HR Administration

The Last Word: Cadillac Tax Could Drive Business into a Wall

By Rick Bell

Oct. 20, 2015

It’s becoming clear that no matter how good, fair or mediocre an organization’s health care plan may be, employers are beginning to sweat the fact that their employee benefits could be roadkill when the so-called “Cadillac” tax arrives in 2018.
Originally touted as an excise tax on “rich” benefit plans — the ones that bear the brunt of health care costs through minimal copays, expansive provider networks and hefty coverage of expensive procedures — the Cadillac tax was touted as a fiscal white knight, helping fund coverage access on the Affordable Care Act’s public exchanges.

The tax was buried somewhere within the 900-plus pages when the ACA became law in 2010 and was largely overlooked — understandably so, considering that pre- and post-passage hysteria surrounded death panels and individual mandates, never mind that 2018 seemed like a lifetime away as our economy was being throttled at the time.

Well, eight years has dwindled to 26 months, and while the Caddy hasn’t pulled into the garage yet, it’s fast approaching. The Cadillac tax is playing a fast and furious game of chicken with the potential to cripple thousands of organizations and the workers who depend on their employers for health care coverage.

Organizations should be deep in the planning stages of how the Cadillac tax will affect them, especially when considering that in a recent Kaiser Family Foundation analysis, 1 in 4 companies could be subject to the tax. But federal agencies constantly rewrite the owner’s manual, releasing mixed messages through its FAQs and formal guidance.

As one speaker at the recent EBN Benefits conference admitted to an audience of several hundred HR and benefits managers, “It’s hard to tell which companies will be subject” to the Cadillac tax. About the deepest insight she could offer was “plan for it, and if it doesn’t happen, be pleasantly surprised.”

Not only is this pending wreck happening in the dark,  no one knows who’s steering and the owner’s manual contradicts itself.

Despite the confusion, the Cadillac tax could be towed to the junkyard before hitting the showroom floor. Despite the president's recent threat to veto any attempt to repeal it, a groundswell of bipartisan support wants the tax overturned and has given rise to the Alliance to Fight the 40, a broad-based coalition of insurers such as Aetna and Cigna, advocacy organizations including the American Benefits Council and WorldatWork and several labor unions.

The coalition pointed out in September just how devastating the Cadillac tax could be to nonprofits and religious organizations, saying it will likely affect a greater share of nonprofit employees than for-profit employees. Citing the U.S. Agency for Healthcare Research and Quality, premiums paid by nonprofit employees average higher than premiums paid by the general working population. Even more ominously, they add that it will tax charitable not-for-profits at the highest for-profit corporate tax rate for offering health care to their employees.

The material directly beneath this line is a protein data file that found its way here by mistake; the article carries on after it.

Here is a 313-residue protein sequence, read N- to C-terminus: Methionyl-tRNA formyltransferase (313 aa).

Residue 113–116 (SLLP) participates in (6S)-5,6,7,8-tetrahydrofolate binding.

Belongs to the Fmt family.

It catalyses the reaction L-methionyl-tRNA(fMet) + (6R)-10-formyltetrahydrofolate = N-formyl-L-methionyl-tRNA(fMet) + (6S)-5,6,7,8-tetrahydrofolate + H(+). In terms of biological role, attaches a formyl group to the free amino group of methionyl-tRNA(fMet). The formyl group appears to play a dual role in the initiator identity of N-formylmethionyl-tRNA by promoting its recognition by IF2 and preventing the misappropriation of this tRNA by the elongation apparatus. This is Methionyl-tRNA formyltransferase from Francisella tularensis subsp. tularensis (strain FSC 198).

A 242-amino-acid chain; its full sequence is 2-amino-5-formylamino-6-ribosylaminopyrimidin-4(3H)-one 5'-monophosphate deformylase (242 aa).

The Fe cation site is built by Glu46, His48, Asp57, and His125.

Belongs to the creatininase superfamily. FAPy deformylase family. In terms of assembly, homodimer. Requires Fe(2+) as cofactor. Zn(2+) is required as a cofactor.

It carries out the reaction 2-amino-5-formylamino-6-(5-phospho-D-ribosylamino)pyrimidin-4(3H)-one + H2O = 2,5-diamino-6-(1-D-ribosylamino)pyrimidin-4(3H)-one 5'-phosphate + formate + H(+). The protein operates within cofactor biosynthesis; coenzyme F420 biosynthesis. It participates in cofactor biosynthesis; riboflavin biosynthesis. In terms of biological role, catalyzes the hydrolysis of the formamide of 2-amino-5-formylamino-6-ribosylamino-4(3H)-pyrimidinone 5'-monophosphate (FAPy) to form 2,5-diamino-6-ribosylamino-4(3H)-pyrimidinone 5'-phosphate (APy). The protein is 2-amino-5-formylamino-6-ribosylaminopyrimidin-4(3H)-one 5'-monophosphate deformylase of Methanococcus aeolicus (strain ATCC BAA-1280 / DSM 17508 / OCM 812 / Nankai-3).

And as automakers and the UAW negotiate a new contract, it appears that the Detroit Three won’t bat an eye to maintain superior coverage for employees. One report noted an agreement would “limit the impact on union members of a threatened excise tax on high-end health care plans as part of the Affordable Care Act, either by amending the benefit plan by mutual agreement or limiting deductibles for those that are hit with the excise tax.”

Sadly, smaller organizations and nonprofits have no such luxury. In the comments section of a story on titled “Coalition Sets Collision Course With Cadillac Tax,” Karen Oakes summarizes what many thousands of employers are coming to grips with: This tax could put them out of business.

“We, as a nonprofit, are going to be hit with a $175,000 ‘fine’ because a majority of our staff opted for Covered CA. As an organization that barely hits revenue over expenses each year, there is no room for this fee. And because we have an aging population of staff and two really bad claims years, our health insurance premiums cost enough to trigger the Cadillac tax when in fact our plan is awful. Our dollars are purchasing a crappy plan and yet we get hit with a Cadillac tax? We are a struggling nonprofit trying to stay afloat in California, where minimum wage is expected to go up to $15 per hour in five years. Unless the ACA exempts nonprofits from the fines and the Cadillac tax, and the government can see it in their hearts to increase our funding, we will likely no longer be in business in 2020.”

You can’t help but feel for Oakes and thousands of managers and small-business owners in her shoes. The ACA is supposed to level the playing field so all Americans have access to health care. But there also needs to be equity for businesses and their employees when it comes to the affordability of health care by the time the Cadillac tax parks itself in January 2018.

Or we can close our eyes and wait for the collision. That is, unless it’s repealed or rewritten. If so, we’ll all be pleasantly surprised.

Rick Bell is Workforce’s managing editor. To comment, email

Rick Bell is Workforce’s editorial director.

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